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It's fair to say that the last few years have been a bumpy road for the automotive industry. The COVID-19 pandemic and ensuing semiconductor chip shortage around the world had a massive impact on both manufacturing and sales. Even at ground level, people were using their cars less, with no reason to drive anywhere.
Recently, however, the car industry is seeing a real return to form. Demand is growing every month, prices in the used car market are flying and people are back using their vehicles regularly again. With the pandemic-driven panic over, the industry is looking forward to the next paradigm shift in its timeline: the mass introduction of electric cars as petrol, diesel and even hybrid models are gradually phased out.
Alongside the ever-more impressive technology of electric vehicles (EVs) is the increasing sophistication of computer-aided car design. At the heart of this side of the industry is specialised computer-aided design (CAD) software – but what’s the story of CAD in the automotive industry?
What is CAD in car design?
CAD plays an essential role in automotive development. 3D CAD enables car designers to produce precise geometric information and accurate data on the configuration of the model's modules and systems. CAD can be used for every step of the car designing process, from body concepts through to product assemblies, as well as real-world visualisations and simulations to enhance creator and client understandings of the design.
CAD as we (roughly) know it now has been around in the industry since the 1980s and has naturally become the central design basis via which all car concepts are produced. Today, it's more advanced than ever, allowing car designers to explore more digital design possibilities than ever before.
What's the history of automotive CAD design?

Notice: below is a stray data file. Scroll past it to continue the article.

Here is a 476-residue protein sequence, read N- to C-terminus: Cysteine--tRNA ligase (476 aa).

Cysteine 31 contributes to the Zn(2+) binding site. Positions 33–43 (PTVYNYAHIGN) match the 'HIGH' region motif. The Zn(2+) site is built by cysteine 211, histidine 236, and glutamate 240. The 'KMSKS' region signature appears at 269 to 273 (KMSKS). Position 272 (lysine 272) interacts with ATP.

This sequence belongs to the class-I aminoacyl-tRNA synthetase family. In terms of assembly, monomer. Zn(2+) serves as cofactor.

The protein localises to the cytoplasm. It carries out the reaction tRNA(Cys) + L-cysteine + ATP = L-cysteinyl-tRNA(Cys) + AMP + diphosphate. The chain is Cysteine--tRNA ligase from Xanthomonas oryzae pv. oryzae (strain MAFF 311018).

While 'modern' CAD modelling surfaced in the industry in the 80s, the history of CAD in the automotive market dates back to the 1960s and a pioneering French designer called Pierre Bézier.
Bézier began working for French auto giant Renault in 1933. In the late 50s, he started to push Renault to invest in researching numerical controls for car body tooling and modelling – a suggestion which was initially rejected before interest in tech-assisted design started to grow through the 1960s.
During that period, Bézier was designing the first CAD software for cars: UNISURF. UNISURF used a tape-based computer to create ink drawing and tooling concepts for car bodies using infinitely scalable parametric curves coined Bézier curves. The introduction of the Bézier curve allowed engineers to replicate the complex curvature of car bodywork via computer design and, by 1968, Peugeot (which had a R&D agreement with Renault) had utilised UNISURF to design the complete bodywork for its new 204 model.
By the 1980s and the rise of early desktop computers, automotive CAD software had advanced to beginnings of what we know it to be today, offering the ability to create, model, analyse and edit designs.
How do car designers use CAD?